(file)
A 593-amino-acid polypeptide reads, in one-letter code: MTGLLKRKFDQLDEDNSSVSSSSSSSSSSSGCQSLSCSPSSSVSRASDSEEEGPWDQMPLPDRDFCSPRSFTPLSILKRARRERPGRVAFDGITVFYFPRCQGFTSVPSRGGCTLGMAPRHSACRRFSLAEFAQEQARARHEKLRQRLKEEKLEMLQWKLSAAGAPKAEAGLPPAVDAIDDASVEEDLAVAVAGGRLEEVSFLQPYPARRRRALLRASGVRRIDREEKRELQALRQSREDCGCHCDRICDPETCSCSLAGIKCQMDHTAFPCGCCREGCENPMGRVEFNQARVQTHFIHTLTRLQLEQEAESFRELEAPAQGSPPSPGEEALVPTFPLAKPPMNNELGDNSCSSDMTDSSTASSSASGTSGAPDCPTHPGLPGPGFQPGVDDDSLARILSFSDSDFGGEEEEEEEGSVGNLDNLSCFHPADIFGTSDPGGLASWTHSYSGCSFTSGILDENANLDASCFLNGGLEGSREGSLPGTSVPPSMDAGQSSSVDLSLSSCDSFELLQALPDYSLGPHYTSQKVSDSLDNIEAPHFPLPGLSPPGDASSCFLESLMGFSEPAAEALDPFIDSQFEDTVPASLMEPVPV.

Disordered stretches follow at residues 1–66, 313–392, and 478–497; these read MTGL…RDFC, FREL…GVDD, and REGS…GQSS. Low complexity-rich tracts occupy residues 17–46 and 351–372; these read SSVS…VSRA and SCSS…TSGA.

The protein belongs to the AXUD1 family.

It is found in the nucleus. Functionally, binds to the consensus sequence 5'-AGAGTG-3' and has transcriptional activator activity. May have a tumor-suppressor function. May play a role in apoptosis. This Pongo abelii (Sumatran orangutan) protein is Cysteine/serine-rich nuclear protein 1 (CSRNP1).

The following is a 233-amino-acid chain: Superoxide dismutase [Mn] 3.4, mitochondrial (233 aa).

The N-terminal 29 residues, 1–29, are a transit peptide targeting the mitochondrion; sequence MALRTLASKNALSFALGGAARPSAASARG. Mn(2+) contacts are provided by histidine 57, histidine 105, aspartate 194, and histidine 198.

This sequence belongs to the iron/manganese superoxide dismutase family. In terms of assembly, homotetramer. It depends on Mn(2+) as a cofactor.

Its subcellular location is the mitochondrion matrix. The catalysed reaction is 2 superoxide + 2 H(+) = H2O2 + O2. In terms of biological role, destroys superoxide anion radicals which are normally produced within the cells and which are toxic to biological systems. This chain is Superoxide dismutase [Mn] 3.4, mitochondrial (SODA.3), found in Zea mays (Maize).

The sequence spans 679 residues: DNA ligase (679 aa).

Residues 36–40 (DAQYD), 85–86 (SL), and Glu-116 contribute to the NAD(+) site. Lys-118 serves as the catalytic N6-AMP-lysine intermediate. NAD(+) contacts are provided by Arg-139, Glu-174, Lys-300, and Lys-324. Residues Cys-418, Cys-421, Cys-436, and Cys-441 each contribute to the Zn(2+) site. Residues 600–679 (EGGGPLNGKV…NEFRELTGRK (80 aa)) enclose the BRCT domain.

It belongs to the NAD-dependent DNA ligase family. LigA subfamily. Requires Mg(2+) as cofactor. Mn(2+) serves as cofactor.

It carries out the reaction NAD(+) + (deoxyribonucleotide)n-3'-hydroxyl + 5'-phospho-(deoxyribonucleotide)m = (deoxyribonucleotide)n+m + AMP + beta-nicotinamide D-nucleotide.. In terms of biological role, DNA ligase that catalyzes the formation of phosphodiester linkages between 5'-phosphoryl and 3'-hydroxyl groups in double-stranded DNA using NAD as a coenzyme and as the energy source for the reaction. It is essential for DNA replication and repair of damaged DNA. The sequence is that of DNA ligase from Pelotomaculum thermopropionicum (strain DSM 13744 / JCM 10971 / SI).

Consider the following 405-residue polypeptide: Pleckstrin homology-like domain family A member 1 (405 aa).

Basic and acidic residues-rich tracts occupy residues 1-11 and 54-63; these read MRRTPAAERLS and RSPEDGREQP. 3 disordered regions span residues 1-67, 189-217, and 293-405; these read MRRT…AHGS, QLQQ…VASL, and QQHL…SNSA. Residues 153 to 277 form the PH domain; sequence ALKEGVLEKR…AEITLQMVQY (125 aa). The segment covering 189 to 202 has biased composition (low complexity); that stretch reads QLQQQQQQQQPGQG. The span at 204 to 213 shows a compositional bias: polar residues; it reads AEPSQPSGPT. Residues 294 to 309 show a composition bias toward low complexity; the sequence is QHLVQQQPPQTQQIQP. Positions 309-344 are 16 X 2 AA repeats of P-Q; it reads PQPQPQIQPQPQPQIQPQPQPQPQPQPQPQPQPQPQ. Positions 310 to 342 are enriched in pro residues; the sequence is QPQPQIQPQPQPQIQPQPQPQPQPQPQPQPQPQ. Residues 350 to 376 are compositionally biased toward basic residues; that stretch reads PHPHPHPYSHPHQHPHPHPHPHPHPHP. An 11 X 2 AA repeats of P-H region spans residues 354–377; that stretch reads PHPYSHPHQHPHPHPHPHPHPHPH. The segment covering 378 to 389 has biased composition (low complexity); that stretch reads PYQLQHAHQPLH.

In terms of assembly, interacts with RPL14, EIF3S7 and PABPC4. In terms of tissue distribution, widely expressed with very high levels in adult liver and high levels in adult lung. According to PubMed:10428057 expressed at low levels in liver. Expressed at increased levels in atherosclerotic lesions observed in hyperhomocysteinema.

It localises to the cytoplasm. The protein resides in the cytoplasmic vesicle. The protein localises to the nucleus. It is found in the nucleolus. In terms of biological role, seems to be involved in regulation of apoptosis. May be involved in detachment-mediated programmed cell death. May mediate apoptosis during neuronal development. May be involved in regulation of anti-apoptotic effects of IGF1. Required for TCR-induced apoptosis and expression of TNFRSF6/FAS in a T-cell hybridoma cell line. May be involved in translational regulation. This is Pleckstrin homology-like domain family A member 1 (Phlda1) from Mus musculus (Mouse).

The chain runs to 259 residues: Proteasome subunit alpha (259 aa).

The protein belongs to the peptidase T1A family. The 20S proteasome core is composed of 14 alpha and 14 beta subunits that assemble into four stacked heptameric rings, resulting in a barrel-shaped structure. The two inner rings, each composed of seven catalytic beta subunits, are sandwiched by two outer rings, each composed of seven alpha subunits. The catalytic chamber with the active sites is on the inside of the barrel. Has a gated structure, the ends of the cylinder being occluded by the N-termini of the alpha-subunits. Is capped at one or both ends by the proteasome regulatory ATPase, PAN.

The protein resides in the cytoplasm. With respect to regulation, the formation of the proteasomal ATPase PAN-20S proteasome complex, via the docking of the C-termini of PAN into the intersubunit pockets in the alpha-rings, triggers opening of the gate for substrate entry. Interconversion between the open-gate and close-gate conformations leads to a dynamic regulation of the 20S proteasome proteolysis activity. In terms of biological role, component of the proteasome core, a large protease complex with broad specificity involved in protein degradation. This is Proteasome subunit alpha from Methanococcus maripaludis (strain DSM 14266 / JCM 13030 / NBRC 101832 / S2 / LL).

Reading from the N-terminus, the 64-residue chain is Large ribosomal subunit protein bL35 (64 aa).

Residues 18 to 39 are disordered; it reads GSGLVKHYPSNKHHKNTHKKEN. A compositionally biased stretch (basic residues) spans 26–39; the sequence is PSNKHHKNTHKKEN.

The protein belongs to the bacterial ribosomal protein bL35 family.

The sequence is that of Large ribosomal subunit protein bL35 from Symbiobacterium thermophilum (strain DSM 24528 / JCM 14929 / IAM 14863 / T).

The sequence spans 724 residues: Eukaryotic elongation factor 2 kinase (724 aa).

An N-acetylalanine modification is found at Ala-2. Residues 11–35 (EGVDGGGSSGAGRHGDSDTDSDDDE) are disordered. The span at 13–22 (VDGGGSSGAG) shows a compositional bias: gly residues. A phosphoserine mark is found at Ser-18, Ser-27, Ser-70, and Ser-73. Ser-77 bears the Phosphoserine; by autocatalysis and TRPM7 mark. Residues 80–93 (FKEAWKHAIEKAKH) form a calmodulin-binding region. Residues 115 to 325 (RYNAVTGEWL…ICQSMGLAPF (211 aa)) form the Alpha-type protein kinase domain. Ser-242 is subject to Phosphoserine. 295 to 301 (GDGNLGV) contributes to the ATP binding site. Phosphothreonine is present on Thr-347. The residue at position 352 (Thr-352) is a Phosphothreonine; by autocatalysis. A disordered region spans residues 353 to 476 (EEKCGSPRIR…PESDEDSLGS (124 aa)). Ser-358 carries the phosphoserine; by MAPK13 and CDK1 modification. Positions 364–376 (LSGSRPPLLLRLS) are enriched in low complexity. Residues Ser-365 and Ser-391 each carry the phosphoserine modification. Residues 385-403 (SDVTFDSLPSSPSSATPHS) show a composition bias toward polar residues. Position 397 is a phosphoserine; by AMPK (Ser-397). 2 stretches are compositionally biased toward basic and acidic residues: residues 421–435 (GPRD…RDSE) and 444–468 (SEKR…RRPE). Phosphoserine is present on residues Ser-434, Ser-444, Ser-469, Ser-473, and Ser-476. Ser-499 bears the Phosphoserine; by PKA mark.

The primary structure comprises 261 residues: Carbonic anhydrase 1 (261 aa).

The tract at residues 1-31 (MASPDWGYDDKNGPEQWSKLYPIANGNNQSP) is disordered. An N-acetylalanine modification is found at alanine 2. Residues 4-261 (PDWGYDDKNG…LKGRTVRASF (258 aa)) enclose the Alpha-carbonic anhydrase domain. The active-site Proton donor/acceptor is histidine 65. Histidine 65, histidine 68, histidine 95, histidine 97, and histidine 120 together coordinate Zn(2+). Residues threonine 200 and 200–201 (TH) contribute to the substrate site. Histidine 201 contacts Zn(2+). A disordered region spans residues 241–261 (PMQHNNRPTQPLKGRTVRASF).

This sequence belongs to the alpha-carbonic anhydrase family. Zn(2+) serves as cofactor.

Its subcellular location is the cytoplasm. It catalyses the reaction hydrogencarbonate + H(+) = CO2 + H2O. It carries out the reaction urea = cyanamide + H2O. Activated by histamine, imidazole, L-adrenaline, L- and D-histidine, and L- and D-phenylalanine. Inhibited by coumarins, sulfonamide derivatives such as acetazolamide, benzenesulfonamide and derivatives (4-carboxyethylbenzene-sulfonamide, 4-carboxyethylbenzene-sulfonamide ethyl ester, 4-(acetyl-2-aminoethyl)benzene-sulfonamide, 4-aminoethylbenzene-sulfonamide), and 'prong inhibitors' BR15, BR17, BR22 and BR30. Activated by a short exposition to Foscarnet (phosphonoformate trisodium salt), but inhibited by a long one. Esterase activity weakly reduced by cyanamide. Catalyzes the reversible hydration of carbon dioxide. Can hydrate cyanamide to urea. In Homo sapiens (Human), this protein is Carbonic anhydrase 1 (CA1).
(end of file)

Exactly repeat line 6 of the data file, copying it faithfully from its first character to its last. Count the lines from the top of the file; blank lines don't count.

The N-terminal 29 residues, 1–29, are a transit peptide targeting the mitochondrion; sequence MALRTLASKNALSFALGGAARPSAASARG. Mn(2+) contacts are provided by histidine 57, histidine 105, aspartate 194, and histidine 198.